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Book Reviews

Bill Evans: How My Heart Sings

By Published: March 8, 2004
Pettinger, a British concert pianist and academic, and a fan of Evans from his teens, has included not only a formal discography running to forty pages, but what is in effect an annotated discography running virtually the entire length of his book. Here is a sample description of Gomez’ first recording with Evans, A SIMPLE MATTER OF CONVICTION, in October 1966: “... both were on edge. The pianist exhibited an uncharacteristic proportion of slips generally, and the bassist sounded conscious, as he readily admitted, of being in over his head. A lot of the time, the two were so hyped up with nervous energy that Shelly Manne, who made no concessions, had his work cut out to hold them down to his beat... “‘Unless It’s You’ was called ‘Orbit,’ a more descriptive title of its overlapping ellipses... As with many of Evans’s tunes, the interest was mostly harmonic, the top line consisting of a constantly repeated germ cell, the significance of almost every note dependent on its attached harmony.”

Of a performance from the earlier EXPLORATIONS session, February 1961, Pettinger writes: “‘I Wish I Knew’ amply [demonstrates] one of Evans’s characteristic approaches: the large-scale substitution (in an organic way) of new harmonies for the songbook changes. The Gordon-Warren songsheet made do with half a dozen or so basic chords. Evans’s reconstruction, on the other hand, employed nearly three times as many, changing mostly by the half-bar. In this way a simple song could be enriched, strengthened, and transformed. In collusion with the infinite shades of his tone production, the pianist was able to make, instrumentally, an affecting vocal statement. Typical of his ballad performances, it was played with feeling but was never mawkish.”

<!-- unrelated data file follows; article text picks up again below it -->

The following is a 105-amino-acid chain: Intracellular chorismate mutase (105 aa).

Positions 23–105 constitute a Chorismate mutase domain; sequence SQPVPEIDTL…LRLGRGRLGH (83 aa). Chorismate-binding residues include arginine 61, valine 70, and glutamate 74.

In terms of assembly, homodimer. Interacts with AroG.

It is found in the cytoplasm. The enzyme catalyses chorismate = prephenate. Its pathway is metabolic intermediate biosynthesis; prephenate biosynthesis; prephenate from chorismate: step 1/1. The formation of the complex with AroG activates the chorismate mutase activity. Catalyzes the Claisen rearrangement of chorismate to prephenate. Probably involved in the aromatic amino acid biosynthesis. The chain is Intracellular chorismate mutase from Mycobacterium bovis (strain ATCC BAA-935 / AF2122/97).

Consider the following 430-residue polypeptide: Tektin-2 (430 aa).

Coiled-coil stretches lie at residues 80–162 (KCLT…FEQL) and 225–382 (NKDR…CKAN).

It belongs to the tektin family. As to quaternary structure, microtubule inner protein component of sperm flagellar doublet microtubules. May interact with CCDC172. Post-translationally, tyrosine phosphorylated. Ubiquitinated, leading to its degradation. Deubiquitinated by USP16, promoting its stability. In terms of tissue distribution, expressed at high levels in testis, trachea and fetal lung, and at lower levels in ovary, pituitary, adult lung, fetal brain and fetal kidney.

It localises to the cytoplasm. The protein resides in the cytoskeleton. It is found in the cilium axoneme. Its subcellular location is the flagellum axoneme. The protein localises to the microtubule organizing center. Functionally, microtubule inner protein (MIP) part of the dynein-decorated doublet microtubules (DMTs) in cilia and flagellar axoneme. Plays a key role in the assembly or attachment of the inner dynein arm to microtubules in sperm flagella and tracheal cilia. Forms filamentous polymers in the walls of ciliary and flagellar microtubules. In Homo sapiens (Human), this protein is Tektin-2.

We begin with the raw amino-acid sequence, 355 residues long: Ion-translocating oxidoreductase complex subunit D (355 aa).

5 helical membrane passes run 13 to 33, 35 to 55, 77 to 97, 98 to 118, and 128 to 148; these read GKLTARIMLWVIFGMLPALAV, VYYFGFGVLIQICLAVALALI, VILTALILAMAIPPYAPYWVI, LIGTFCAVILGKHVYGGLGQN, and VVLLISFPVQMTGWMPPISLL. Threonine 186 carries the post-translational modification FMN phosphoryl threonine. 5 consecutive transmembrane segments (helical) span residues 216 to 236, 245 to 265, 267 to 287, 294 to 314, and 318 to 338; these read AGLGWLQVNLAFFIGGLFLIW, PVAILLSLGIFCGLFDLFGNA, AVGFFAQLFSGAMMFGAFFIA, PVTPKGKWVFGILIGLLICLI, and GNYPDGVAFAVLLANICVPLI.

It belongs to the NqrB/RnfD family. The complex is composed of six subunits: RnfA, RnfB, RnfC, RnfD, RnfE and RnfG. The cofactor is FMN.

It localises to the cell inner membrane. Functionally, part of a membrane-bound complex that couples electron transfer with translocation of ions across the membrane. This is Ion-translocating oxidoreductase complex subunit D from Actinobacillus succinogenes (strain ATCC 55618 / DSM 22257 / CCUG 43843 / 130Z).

Pettinger gives a very few transcriptions of a few measures of Evans’ work, which will only have meaning for the musically educated; but most of his more technical descriptions of touch and tone production are so clear and exact that they will communicate to anyone who can recall seeing a pianist in performance. The reader who will find the best use for this sometimes fascinating, sometimes tedious exegesis is the dedicated Bill Evans fan who wants more information about the methods of Evans’ art and about which recordings to pursue. Someone who wants a social-psychological view of the jazz life will find much material here as well, with Evans a contemporary Flying Dutchman, virtually homeless for most of his life, as he tours ceaselessly to maintain his career, to support his drug habits, to make payments on the beautiful new suburban house which he almost never inhabited. Although it occasionally approaches hagiography in the earlier chapters and monotony in the later ones, and misses a few minor details — such as omitting Bud Powell (Evans’ main influence!) from the list of vocalizing instrumentalists, and giving credit to Evans’ performance of “How My Heart Sings,” rather than the earlier Dave Brubeck, for the first instance of consistent time signature variation throughout the performance of a tune — BILL EVANS: HOW MY HEART SINGS provides many insights into the work and life of this influential musician.


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